Category Archives: Architecture

A Look at 7 New Stadiums for World Cup 2022 in Qatar

A Look at 7 New Stadiums for World Cup 2022 in Qatar

Sports are not just about performance and winning—they are often used as a way to bring people together, create unity, and foster a healthy outlook on life. Sports draw people in and keep them engaged on many levels, mostly because they offer a degree of identity and community involvement.

Perhaps this is why the announcement that Qatar will host the FIFA World Cup event in 2022 has been such a big deal—it will not only bring people together under the banner of friendly competition, but also give the country an opportunity to take the spotlight on a global stage and foster national pride.

Under its proposal to FIFA, Qatar has promised to develop several new stadiums while renovating others. The venues will be located in seven host cities, including Al-Daayen, Al-Khor, Al-Rayyan, Al-Shamal, Al-Wakrah, Doha, and Umm Slal. For those lucky enough to attend a game, there will be both athletic and architectural wonders. Each of the stadiums being built or renovated features bold designs inspired by Qatar’s culture and traditions. As a result, they have all become a source of great pride for the country.

Lusail Iconic Stadium

As the name implies, this 86,250-capacity arena located north of Doha is by far the most exciting and largest of all the World Cup stadiums planned for the big event. It has been under construction since April 2017 and will be used for the opening and final games in the tournament. Designed by British firm Foster + Partners, the stadium will feature a circular base and retractable roof, as well as a reflective pool encircling the entire structure. In addition, the venue will serve as one of the focal points of the new planned city of Lusail, which will include parks, a marina, metro system, and homes for up to 200,000 people.

Al-Gharafa Stadium

The addition of a modular, upper-tier seating section has bumped the capacity of this stadium to 44,740 and made it one of the largest in Qatar. The arena, which was once known as Thani bin Jassim Stadium, was completed in 2003 and is currently the home of the Al-Gharafa football team.

The façade of the renovated stadium will be decorated with the colors of the countries qualifying for 2022 World Cup—a decision made to symbolize friendship and good will between the nations participating in the games. Once the World Cup has ended, the upper seating section will be removed and the stadium will return to its original capacity of 20,000 for local matches.

Al-Bayt Stadium

Under construction for almost two years, the Al-Bayt Stadium in the city of Al-Khor will boast a bold, iconic design inspired by the traditional tents used by the nomadic peoples of Qatar. The stadium will contain seating for 60,000 spectators over three levels and provide convenient service to all major modes of transportation in the area, including buses, shuttles, water taxis, and cars. Completion is projected for 2018, at which point the stadium will boast colored seats, a retractable roof, and a high-tech cooling system. At the end of the games, some of the seating tiers will be removed and given to developing countries that are building their own sporting venues.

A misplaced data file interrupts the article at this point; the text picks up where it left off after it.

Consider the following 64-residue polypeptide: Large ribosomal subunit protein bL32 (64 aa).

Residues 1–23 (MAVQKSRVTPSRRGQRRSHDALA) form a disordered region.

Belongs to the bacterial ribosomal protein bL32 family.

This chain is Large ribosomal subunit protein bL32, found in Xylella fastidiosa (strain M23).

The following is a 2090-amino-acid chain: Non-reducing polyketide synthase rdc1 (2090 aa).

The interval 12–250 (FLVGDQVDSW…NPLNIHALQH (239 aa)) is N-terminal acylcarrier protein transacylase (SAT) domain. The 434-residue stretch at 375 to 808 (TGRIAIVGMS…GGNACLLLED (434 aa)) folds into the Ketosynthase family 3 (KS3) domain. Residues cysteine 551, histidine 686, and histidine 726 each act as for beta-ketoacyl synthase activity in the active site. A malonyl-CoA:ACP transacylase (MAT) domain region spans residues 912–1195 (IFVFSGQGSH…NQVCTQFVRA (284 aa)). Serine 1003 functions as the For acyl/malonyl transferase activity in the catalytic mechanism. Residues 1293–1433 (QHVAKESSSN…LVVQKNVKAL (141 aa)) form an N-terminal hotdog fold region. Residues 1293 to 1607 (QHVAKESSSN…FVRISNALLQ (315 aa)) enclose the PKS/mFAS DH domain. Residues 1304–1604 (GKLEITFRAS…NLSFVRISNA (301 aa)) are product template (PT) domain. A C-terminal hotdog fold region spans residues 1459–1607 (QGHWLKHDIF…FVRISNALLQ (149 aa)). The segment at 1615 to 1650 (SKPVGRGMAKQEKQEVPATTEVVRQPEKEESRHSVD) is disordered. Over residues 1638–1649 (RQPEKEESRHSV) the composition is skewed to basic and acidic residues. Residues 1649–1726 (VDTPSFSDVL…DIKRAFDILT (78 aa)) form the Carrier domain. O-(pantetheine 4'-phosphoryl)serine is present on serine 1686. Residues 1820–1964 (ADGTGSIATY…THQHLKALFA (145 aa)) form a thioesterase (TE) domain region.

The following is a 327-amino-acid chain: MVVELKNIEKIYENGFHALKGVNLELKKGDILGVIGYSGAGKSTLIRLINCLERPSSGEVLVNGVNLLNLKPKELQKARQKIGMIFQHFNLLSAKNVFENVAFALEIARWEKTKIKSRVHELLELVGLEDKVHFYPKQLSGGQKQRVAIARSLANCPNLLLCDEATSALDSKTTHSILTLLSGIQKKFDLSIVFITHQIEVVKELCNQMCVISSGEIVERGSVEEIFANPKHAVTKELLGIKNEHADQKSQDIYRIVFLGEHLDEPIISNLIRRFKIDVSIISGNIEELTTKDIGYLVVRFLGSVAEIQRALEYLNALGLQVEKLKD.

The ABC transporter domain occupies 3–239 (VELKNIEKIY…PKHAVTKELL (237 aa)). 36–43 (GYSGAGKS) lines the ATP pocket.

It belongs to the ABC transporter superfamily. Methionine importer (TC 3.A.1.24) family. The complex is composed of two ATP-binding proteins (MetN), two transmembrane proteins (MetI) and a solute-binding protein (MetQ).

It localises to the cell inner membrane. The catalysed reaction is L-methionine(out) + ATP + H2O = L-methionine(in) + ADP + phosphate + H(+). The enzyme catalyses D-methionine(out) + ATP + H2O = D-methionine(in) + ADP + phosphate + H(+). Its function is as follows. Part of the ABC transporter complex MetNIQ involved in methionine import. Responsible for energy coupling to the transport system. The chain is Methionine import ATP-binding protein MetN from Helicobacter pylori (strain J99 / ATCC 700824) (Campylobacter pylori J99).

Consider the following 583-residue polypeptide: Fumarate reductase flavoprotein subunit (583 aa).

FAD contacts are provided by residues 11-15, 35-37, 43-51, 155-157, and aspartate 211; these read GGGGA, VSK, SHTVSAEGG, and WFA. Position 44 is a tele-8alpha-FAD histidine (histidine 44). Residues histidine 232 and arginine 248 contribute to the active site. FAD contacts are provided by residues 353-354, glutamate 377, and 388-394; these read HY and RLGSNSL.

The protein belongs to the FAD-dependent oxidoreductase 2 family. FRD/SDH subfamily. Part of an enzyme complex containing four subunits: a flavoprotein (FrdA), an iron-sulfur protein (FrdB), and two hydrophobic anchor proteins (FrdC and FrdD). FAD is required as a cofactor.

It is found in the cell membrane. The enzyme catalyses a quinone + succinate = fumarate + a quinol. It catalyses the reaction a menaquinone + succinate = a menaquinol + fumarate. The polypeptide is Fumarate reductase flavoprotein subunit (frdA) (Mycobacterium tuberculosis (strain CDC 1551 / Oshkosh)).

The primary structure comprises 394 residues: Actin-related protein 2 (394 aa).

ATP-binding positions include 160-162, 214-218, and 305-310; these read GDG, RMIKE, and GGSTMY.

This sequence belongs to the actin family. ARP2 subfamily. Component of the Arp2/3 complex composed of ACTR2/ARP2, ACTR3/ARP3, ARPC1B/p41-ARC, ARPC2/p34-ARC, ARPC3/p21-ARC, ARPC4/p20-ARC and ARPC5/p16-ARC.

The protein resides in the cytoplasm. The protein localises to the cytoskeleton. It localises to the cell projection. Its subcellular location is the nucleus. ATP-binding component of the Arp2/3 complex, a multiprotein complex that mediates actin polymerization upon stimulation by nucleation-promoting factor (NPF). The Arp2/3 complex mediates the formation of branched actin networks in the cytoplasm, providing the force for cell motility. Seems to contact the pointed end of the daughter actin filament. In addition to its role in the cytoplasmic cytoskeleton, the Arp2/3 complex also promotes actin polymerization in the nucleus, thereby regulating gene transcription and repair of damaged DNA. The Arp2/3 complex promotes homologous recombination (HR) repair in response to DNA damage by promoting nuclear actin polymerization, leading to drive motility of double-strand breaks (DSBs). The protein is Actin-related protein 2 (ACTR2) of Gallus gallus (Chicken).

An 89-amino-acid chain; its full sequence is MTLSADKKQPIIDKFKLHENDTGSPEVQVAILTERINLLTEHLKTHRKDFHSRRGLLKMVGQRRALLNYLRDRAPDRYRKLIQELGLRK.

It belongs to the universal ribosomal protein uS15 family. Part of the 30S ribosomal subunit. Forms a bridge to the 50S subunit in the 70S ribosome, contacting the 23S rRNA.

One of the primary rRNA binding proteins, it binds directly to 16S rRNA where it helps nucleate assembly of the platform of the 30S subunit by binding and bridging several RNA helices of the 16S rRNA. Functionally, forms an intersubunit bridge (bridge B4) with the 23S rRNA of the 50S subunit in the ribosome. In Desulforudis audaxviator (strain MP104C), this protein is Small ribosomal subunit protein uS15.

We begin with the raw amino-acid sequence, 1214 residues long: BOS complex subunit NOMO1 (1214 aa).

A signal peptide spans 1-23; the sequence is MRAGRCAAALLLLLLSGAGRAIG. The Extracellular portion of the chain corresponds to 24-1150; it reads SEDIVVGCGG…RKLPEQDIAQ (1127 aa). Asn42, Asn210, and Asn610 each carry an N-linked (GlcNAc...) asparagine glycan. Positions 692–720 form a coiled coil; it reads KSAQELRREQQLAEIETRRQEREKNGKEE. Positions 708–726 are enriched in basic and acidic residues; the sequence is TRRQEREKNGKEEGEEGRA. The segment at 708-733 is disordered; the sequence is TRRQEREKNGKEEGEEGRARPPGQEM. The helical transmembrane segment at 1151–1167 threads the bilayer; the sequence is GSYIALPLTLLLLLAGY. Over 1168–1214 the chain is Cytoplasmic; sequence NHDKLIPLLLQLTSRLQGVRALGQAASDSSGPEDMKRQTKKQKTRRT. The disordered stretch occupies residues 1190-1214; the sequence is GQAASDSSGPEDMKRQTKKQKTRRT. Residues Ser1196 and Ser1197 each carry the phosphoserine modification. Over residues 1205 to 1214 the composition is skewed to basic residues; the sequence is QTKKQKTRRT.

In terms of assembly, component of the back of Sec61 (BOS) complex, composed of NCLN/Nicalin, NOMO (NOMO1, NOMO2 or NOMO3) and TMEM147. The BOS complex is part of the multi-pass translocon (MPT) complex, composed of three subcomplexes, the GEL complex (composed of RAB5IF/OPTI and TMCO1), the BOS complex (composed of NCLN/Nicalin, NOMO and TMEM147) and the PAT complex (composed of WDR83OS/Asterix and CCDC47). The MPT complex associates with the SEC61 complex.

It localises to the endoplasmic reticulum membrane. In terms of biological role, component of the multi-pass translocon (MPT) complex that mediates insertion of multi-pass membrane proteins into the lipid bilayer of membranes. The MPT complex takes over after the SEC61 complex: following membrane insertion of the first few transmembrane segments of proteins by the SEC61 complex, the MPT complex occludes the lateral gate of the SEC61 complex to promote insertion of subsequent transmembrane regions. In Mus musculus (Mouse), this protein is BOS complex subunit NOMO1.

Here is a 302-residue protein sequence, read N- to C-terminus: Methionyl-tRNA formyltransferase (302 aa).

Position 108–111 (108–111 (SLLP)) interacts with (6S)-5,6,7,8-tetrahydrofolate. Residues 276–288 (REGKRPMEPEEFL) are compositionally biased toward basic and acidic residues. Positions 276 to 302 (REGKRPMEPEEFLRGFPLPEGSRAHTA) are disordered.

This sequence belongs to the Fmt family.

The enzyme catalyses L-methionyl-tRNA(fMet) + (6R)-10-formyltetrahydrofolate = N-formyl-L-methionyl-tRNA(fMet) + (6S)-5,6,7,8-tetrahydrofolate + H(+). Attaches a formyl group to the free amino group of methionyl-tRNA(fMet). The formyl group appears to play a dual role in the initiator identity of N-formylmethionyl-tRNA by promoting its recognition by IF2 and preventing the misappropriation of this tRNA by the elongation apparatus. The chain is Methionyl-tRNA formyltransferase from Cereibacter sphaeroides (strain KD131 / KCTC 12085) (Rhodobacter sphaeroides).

Al-Rayyan Stadium

Qatar began construction on this 40,000-capacity arena in 2016. Situated on the edge of the desert, the stadium will feature a façade inspired by the geometric, perforated patterns and motifs found in traditional buildings in the area. Other buildings serving the stadium will be constructed to resemble sand dunes. The design is a gesture toward national pride and serves as way to bring in the community, who will be able to enjoy the venue after the World Cup when it becomes the 20,000-seat home of the Al-Rayyan Sports Club.

Al-Shamal Stadium

Situated along the seashore, this 45,120-capacity stadium has embraced the design of the dhow, the traditional sailboats used by seafaring people in the Persian Gulf. From afar, the venue’s profile resembles a boat waiting on the shore before launching out to sea. Similar to Al-Gharafa Stadium, which has a modular upper tier, this arena may be partially disassembled after the event and shipped to developing countries.

Al-Wakrah Stadium

Like many of the other planned venues, Al-Wakrah Stadium will also honor Qatari cultural identity through a design by the famous Iraqi-British architect Zaha Hadid, who passed away in 2016. Inspired by the sails of the dhow boat, she created plans for an imposing, boldly modern structure with a curved, swooping roof. Meant to appear as if it is sailing through the waves of the Persian Gulf, the sports complex will not only hold 40,000 spectators for World Cup games, but will also contain multipurpose rooms, swimming pools, spas, and a shopping center with a living roof. Once the event is over, the venue will become home to the Al-Wakrah Sports Club with a slightly lower seating capacity.

Doha Port Stadium

Built on an artificial island in Doha’s port, this circular stadium will have the capacity to hold 45,000 spectators for the group-stage games, round of 16, and quarterfinals. The venue’s cooling system will rely on the constant recirculation of water over the roof and facades. Like several of the other stadiums, the seating will be designed modularly, so that some can be removed afterwards.

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